State of Oklahoma Archives: on Crime

Mike Workman: Supports the death penalty, but only for horrific crimes

Q: Do you support the death penalty?

Mike Workman: Yes, but only for horrific crimes with undeniable evidence

Source: voter guide on 2016 Oklahoma Senate race Aug 31, 2016

Neil Gorsuch: Jurors have ability to impartially apply death penalty

The 10th U.S. Circuit Court of Appeals split 2-1 to uphold the Oklahoma death sentence of Scott Eizember, who went on a deadly crime spree in 2003.

Eizember was sentenced to be executed for the bludgeoning death of A.J. Cantrell, 76, and to 150 years in prison in the shotgun slaying of Patsy Cantrell, 70, at their Depew home. "Scott Eizember left a Tulsa jail intent on settling a score," Judge Neil Gorsuch of the Denver-based appeals court wrote in a 34-page decision. "He was upset with his ex-girlfriend, Kathy Biggs, because she had tipped off authorities about his violation of a protective order." Eizember had broken into the Cantrells' home to watch and wait for his ex-girlfriend to return to her mother's house across the street.

One judge on a three-judge panel said the death sentence should be overturned. In a 30-page dissenting opinion, the Chief Judge wrote that one juror's views in favor of the death penalty raise doubts about her ability to be fair and impartial.

Source: The Oklahoman on death penalty appeal Sep 15, 2015

Connie Johnson: Aggressive sentencing reform, and abolish death penalty

The Oklahoma Coalition to Abolish the Death Penalty has announced the election of its new Board Chair, former Oklahoma State Senator and candidate Constance Johnson.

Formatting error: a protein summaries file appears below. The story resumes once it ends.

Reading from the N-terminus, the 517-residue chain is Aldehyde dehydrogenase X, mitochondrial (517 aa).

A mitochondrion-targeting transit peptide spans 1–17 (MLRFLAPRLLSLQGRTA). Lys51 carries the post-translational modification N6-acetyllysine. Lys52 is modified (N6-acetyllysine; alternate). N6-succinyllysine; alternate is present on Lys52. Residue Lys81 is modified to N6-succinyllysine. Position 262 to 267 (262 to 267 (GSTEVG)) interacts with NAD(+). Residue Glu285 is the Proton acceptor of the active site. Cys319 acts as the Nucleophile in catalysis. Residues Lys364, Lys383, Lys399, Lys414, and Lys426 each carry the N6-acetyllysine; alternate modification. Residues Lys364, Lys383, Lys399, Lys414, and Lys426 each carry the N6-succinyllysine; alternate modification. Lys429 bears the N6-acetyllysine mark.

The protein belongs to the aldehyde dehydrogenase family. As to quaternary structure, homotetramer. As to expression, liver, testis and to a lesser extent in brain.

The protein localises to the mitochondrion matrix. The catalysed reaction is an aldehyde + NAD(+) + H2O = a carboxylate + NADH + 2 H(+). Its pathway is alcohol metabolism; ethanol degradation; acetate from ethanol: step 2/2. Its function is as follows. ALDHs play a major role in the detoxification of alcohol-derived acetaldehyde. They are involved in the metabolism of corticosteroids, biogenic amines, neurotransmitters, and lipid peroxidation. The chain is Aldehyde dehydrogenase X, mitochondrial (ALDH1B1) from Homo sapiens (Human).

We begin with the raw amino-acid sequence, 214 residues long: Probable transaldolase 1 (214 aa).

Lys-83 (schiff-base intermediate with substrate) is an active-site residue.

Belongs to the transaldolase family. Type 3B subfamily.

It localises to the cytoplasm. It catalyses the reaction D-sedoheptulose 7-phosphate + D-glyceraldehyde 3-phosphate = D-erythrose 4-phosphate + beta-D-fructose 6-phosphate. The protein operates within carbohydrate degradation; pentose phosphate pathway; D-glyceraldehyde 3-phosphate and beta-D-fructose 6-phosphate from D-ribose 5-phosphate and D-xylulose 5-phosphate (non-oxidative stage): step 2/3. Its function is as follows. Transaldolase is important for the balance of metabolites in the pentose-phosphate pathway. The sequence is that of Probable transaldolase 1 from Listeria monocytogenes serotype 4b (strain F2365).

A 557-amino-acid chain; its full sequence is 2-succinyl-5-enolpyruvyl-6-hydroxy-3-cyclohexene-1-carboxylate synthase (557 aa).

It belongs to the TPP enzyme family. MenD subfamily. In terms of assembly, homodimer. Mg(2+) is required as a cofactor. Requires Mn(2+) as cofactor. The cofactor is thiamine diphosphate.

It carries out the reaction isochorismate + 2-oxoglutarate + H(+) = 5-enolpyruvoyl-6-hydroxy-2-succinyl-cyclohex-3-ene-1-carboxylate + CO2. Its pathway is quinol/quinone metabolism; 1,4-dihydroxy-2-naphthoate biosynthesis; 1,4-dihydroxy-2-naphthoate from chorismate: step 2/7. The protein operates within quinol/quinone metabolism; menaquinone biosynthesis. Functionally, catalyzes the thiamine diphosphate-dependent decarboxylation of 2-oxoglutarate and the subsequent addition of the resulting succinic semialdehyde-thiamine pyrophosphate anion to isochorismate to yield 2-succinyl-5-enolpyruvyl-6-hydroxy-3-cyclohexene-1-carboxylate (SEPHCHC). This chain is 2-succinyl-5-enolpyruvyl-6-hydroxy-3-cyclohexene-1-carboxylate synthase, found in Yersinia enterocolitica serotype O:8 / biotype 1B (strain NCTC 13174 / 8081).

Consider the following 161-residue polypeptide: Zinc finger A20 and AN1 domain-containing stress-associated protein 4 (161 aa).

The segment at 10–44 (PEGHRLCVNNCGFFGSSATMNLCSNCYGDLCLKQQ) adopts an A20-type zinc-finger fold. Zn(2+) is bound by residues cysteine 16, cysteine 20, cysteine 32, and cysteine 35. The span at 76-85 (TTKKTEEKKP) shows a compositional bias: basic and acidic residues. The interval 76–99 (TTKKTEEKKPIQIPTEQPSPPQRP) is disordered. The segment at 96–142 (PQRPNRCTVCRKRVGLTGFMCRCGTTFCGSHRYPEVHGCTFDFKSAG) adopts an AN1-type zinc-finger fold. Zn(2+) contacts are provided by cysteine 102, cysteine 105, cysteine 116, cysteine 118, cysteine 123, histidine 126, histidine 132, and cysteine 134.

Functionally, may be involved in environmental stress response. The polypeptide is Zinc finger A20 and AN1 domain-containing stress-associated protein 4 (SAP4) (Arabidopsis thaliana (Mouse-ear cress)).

Johnson recently retired after 33-years in the State Senate, representing Oklahoma City's predominantly African American "Eastside," where she pursued a game-changing focus on health/mental health/human services issues that disproportionately affect the economic and social well-being of the poor, minorities, women, children, and people with disabilities. Johnson contends her aggressive proposals on sentencing reform and abolishing the death penalty are beginning to gain traction in Oklahoma's conservative climate.

Johnson's advocacy grew out of her Master's Thesis on Women and Incarceration in Oklahoma, which is reflective of the high cost and impact on the state's budget.

Source: City Sentinel coverage of 2016 Oklahoma Senate race May 21, 2015

Mary Fallin: Supports death penalty even after botched lethal injection

She also has given strong support to the death penalty, even in the wake of the April 29 botched lethal injection of death row inmate Clayton Lockett. Fallin ordered her secretary of safety and security to conduct an independent investigation into the execution, but has said Lockett's death sentence was lawfully carried out and that "justice was served."
Source: Greenfield Reporter on 2014 Oklahoma gubernatorial race Jun 18, 2014

Mary Fallin: 2011: OK to experiment with drugs used in lethal injection

According to the Death Penalty Information Center, Oklahoma has the highest number of executions per capita in the country. Fallin laid the groundwork for this week's debacle [of a botched execution] in 2011 by signing into legislation that enabled Oklahoma to experiment with the drugs used in lethal injection and to keep the details secret.